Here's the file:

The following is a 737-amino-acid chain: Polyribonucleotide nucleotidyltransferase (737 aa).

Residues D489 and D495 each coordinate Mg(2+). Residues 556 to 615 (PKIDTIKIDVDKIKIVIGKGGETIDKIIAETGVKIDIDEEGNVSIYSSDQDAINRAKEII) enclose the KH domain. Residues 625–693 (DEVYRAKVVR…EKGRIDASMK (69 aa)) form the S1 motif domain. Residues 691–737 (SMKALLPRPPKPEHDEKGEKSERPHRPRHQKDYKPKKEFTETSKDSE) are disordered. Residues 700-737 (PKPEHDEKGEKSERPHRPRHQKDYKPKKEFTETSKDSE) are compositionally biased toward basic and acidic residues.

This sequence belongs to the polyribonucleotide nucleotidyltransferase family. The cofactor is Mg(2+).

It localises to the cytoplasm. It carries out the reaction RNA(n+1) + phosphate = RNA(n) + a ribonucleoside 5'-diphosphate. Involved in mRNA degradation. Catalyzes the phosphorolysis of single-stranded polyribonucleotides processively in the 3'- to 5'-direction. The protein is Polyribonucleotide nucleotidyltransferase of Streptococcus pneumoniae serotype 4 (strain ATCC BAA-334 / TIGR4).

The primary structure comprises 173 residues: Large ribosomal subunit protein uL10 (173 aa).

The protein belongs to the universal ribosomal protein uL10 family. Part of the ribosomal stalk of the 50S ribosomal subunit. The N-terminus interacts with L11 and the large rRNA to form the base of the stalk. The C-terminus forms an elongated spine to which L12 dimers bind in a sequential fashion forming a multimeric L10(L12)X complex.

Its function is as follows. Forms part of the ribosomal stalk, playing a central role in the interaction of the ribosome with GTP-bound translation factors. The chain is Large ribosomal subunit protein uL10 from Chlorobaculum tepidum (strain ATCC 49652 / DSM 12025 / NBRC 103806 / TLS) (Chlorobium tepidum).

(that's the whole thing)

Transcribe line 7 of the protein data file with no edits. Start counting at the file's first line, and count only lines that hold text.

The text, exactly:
Its function is as follows. Forms part of the ribosomal stalk, playing a central role in the interaction of the ribosome with GTP-bound translation factors. The chain is Large ribosomal subunit protein uL10 from Chlorobaculum tepidum (strain ATCC 49652 / DSM 12025 / NBRC 103806 / TLS) (Chlorobium tepidum).